A fourth quality of people with a growth mindset is that they won’t shy away from a hearty challenge. In this instance, I’m using the word “challenge” to signify an undertaking that should be quite difficult—think 48 Hour Film ProjectTough Mudder or “The Big Moment” (Anyone else remember that 90s TV show?).

So ideally there should be a hard deadline, a shorter timeline (from two days to three months), and it should feel like a sprint. It’s not something you could do all the time, such as “Study 10 minutes every day this month.” Rather, this is on top of your regular language practice time.

Make sure your challenge lines up with your learning objectives. For example, if you’re learning German in order to read original works of German philosophers, a speaking challenge clearly won’t be the best way for you to get there.

Once you’ve chosen your challenge and start date, begin telling all of your friends and family about it. This will help hold you accountable. You might even find someone who wants to do the challenge with you, which would be excellent for accountability! Share your progress throughout the challenge so you don’t lose steam.

Like the passion project, your challenges could take on many shapes and sizes (and should be interesting to you), but here are a few ideas to get you started.

Possible challenges to take on:

  • 1000 Words Challenge: If you’re a total beginner, try the 1000 Words Challenge, created by Vocab Express in association with Oxford University Press. You get a free account with a simple registration (email, username, password), which lasts the duration of the 1000 Words campaign. The current languages offered in this particular platform are French, Spanish, German, Italian, Mandarin, Polish, Portuguese and Arabic. Vocab Express has organized the 1000 words by category, and it teaches you the vocab through various learn modes and tracks how much you’ve learned. You’ll have to give yourself your own deadline, though. How about three months?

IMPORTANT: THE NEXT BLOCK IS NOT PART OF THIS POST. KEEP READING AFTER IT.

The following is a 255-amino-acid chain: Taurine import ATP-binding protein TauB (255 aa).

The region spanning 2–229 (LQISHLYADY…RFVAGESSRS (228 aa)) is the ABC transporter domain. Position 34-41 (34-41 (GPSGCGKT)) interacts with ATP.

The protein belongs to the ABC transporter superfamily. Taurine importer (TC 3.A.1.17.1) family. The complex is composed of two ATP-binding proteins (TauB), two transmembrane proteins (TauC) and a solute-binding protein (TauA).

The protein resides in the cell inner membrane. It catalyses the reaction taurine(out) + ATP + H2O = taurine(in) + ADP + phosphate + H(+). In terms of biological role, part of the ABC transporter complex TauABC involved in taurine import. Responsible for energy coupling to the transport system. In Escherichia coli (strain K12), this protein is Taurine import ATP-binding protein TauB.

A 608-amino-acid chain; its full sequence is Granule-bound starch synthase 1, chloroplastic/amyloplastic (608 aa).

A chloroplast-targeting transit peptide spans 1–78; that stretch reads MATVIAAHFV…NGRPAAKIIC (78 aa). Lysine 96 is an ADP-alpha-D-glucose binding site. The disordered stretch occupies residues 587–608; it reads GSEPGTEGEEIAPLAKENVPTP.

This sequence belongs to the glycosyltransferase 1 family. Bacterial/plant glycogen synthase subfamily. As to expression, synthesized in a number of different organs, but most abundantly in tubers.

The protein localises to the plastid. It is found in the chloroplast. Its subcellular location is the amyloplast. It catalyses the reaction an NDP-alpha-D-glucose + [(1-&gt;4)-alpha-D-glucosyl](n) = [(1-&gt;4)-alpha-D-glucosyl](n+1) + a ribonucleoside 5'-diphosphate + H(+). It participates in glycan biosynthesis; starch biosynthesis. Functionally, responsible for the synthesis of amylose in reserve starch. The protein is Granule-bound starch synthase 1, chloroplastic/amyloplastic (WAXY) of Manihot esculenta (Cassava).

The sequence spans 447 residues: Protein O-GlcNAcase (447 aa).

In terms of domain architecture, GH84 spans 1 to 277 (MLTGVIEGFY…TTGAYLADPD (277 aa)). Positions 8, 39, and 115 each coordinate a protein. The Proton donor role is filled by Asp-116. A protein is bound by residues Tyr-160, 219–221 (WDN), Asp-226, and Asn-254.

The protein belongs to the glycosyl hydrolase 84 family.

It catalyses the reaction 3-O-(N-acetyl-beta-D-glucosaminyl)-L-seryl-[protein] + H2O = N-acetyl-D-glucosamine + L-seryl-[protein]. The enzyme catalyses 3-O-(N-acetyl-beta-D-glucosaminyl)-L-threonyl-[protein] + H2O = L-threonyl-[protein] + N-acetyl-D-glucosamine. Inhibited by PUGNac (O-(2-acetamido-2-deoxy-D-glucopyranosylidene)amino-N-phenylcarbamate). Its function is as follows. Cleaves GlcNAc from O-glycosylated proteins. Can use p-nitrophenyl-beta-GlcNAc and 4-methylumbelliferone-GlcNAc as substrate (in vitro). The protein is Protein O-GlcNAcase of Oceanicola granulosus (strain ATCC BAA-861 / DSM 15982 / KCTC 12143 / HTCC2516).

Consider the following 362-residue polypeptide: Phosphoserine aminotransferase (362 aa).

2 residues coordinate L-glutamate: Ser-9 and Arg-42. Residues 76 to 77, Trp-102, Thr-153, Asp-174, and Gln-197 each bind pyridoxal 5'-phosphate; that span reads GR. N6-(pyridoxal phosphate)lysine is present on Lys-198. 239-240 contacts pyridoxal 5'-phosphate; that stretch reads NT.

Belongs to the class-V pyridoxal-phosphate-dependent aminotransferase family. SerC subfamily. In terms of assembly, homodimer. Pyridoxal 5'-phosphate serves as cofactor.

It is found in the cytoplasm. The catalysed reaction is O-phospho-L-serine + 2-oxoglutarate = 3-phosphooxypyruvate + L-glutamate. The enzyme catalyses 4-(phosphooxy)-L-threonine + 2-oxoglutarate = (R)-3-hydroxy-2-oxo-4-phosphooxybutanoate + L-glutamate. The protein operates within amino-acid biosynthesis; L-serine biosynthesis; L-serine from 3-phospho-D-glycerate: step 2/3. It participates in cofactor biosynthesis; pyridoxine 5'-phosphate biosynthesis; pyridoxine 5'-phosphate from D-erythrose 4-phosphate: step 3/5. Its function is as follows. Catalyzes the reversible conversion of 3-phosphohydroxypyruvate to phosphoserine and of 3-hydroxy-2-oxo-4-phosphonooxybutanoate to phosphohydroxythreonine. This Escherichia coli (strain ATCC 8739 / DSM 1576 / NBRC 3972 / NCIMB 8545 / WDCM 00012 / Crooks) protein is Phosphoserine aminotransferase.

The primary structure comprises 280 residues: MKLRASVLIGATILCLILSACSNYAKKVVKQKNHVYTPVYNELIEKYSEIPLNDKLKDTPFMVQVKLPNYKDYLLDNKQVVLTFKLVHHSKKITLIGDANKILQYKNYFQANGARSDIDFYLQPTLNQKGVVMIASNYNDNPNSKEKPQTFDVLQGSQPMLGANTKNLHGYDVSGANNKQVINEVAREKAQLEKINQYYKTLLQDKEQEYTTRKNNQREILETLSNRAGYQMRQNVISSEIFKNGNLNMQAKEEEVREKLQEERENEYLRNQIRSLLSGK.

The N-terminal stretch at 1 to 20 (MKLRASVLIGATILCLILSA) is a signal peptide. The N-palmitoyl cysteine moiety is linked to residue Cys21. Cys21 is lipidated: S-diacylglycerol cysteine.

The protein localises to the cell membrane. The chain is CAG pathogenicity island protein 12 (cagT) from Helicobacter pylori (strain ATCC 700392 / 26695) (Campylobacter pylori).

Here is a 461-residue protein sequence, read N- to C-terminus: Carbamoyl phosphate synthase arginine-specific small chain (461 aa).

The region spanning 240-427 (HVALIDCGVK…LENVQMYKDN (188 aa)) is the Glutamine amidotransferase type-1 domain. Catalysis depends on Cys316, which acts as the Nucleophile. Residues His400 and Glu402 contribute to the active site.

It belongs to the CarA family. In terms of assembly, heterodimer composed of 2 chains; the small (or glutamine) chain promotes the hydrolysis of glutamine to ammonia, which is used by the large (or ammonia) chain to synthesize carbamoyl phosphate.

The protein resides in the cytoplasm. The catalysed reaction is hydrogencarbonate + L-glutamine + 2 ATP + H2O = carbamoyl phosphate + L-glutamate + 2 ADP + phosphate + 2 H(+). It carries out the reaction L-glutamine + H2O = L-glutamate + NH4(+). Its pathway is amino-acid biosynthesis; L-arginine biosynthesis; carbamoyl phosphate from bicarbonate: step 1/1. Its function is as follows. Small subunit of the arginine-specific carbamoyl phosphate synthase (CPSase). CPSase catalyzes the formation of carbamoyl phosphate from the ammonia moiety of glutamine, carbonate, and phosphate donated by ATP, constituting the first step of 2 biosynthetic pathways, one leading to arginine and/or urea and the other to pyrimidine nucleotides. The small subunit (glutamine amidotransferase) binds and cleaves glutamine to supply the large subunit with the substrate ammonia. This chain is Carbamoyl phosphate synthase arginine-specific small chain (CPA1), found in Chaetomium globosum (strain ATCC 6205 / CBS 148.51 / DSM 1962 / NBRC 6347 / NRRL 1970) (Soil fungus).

• Add1Challenge: The Add1Challenge was designed specifically for language learners. The goal is to hold a 15-minute conversation with a native speaker in 90 days—even if you’re starting from zero. The challenge is for serious participants only, as you must pay 97 USD to join the community. What’s more, if you don’t submit a required video by the deadline, for example, you’ll be removed from the Facebook group—no refund. But if you’re all in, the support from the community and structure of this challenge can produce incredible results.
  • Ignite presentation: Ignite—whose tagline is “Enlighten us, but make it quick”—is a type of presentation where you have 20 slides, which automatically change every 15 seconds. That means you have 5 minutes to give the presentation. For a language challenge, prepare and give an Ignite presentation in your target language about something important to you. Due to the automatic advancement of the slides, you’ll have to practice to get your timing right—so those repetitions will be great for getting comfortable in your target language. Choose a specific deadline that’s honestly challenging for you. Olivia Mitchell, who prepared her first Ignite presentation in 3 hours, shares her tips for speedy preparation here.

5. Examine Yourself and Self-correct

The final major quality of people with a growth mindset is that they regularly examine themselves and confront the truth—good or bad—to self-correct. If you don’t know what’s not working, how can you fix it?

We said earlier that you should eliminate negative language from your internal dialogue (i.e., “I can’t ~”), but positive, talent-based praise is also a slippery slope. If you repeatedly tell yourself “I’m so good at vocabulary,” a fixed mindset would want to prove that statement true, which makes it hard to admit when something needs attention. (A better praise, by the way, would be one that praises effort—not ability—such as, “I’m working so hard to learn this vocabulary. Gold star for me!”)